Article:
Structuring Dependant Support
In making an award of dependant support, the court has a broad discretion under s. 58(1) and 63(2) of the Succession Law Reform Act.
Once a determination is made that a claimant is a dependant, and has not been adequately provided for by the deceased, the court has broad powers when ordering that provision for the dependant be made out of the estate. In addition to an expanded definition of the “estate” under s. 72, the court may make orders for lump sum payments, annual payments or otherwise, for a limited or indefinite period, or lump sum payments in addition to periodic payments, in addition to other powers.
A good example of the creative power of the court is demonstrated in Sorkos v. Sorkos Estate, 2012 ONSC 3196 (CanLII). There, the deceased died having an estate of approximately $2.6m. The claimant and the deceased appear to have been married for less than 10 years. The claimant was 69 years old, did not speak English, and was unable to work for medical reasons. The deceased had no other dependants.
In his Will, the deceased left the claimant $250,000. He also named her as the beneficiary of his RRIF, having a value of $287,000, and paying the claimant $1,200 per month. The residue of the deceased’s estate passed to the deceased’s siblings.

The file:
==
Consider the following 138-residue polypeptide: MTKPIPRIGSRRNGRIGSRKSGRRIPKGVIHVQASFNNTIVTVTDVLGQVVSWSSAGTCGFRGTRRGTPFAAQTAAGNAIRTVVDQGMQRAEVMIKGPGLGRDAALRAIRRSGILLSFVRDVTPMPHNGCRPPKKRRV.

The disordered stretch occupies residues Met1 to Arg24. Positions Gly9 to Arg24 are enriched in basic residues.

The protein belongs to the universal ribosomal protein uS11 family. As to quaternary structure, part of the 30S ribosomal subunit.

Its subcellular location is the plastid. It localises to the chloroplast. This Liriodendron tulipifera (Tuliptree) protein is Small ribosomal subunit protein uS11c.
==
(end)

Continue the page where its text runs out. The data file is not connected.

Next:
The court found that the claimant was a dependant, and that the deceased did not provide adequate support for her. In so finding, the court noted that it was not to undertake a strictly needs-based economic analysis. Further, the assessment of proper support was to be measured over the course of the dependant’s anticipated lifetime.
In making its award, the court reduced the bequest to the claimant from $250,000 to $150,000. However, the court awarded the claimant support of $3,000 per month ($36,000 per year) for the rest of the claimant’s life. As security, the estate was to purchase an annuity, payable to the Applicant, with a reversionary interest to the estate.
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Paul Trudelle – Click here for more information on Paul Trudelle.